A number of highly important words in translations of the Bible are in fact not translated at all, but merely transliterated. A translation is a rendering of the meaning of a text into a different language. A transliteration does not render the meaning of the word into the other language, but only represents its sound. βασιλεύς, for example, can be translated into English as king. Transliterated into English, it would be Basileus.
Clearly, transliterating this word into English would not make its meaning clear. It would, in essence, hide the meaning and give us a new English word, which we would then have to explain to readers of the text. This is exactly what happened with quite a few theologically important words in the earliest English translations of the Bible. Rather than translating them into English, the earliest translators chose to transliterate them, representing their sound rather than their meaning in English. In most cases, these transliterations were accepted by the churches of the time and became traditional usage in the new languages into which the Bible was translated, with the church providing new “official” meanings for these words.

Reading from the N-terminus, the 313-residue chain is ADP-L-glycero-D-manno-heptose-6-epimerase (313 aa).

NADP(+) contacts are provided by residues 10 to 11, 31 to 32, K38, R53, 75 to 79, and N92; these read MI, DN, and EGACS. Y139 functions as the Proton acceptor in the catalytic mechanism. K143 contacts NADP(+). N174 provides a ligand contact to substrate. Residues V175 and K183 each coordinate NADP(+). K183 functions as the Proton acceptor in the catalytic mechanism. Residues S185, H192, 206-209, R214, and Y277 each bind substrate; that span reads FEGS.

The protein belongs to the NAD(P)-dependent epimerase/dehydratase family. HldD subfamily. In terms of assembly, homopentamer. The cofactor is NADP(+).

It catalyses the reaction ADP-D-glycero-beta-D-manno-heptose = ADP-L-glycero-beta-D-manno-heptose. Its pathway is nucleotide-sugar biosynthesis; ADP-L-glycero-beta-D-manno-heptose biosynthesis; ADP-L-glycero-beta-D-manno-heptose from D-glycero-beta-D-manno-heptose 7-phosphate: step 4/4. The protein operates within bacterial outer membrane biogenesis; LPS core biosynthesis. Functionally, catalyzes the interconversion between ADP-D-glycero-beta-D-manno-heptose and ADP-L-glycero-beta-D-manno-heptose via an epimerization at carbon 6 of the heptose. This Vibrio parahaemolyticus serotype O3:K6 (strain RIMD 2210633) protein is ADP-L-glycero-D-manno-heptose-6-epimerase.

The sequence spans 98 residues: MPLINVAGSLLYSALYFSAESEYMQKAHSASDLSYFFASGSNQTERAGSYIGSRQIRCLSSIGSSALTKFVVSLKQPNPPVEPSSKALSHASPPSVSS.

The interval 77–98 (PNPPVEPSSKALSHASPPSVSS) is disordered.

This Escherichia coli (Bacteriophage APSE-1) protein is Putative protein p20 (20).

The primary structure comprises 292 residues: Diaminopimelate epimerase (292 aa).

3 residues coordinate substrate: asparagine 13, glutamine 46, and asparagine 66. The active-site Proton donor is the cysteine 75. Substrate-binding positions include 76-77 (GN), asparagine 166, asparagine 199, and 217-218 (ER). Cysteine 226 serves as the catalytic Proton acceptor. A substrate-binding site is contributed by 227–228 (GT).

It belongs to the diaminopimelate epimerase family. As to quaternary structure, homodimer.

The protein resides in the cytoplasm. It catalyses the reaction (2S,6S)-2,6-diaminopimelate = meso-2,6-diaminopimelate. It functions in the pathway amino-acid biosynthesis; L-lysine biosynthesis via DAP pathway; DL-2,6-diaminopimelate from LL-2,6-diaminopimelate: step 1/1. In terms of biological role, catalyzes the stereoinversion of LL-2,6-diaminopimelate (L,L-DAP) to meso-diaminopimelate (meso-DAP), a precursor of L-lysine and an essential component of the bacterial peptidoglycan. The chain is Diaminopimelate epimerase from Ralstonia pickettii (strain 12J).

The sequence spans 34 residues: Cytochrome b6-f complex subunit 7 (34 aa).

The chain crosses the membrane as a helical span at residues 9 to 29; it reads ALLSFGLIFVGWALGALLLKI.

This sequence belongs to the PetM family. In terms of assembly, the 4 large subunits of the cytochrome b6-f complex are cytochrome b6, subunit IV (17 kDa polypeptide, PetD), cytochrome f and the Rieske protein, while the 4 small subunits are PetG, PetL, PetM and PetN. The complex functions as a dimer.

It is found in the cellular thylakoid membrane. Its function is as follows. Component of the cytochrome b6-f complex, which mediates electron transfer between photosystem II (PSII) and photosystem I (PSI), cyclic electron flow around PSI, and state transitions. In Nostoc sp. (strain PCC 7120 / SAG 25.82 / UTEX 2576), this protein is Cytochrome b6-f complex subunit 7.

Four examples of such transliteration still found in our modern English Bibles are shown below.
|Original Language Word||Translation||Transliteration|
|βαπτίζειν||dip, wash, rinse||baptize|
|χριστιανός||of the party of the anointed||Christian|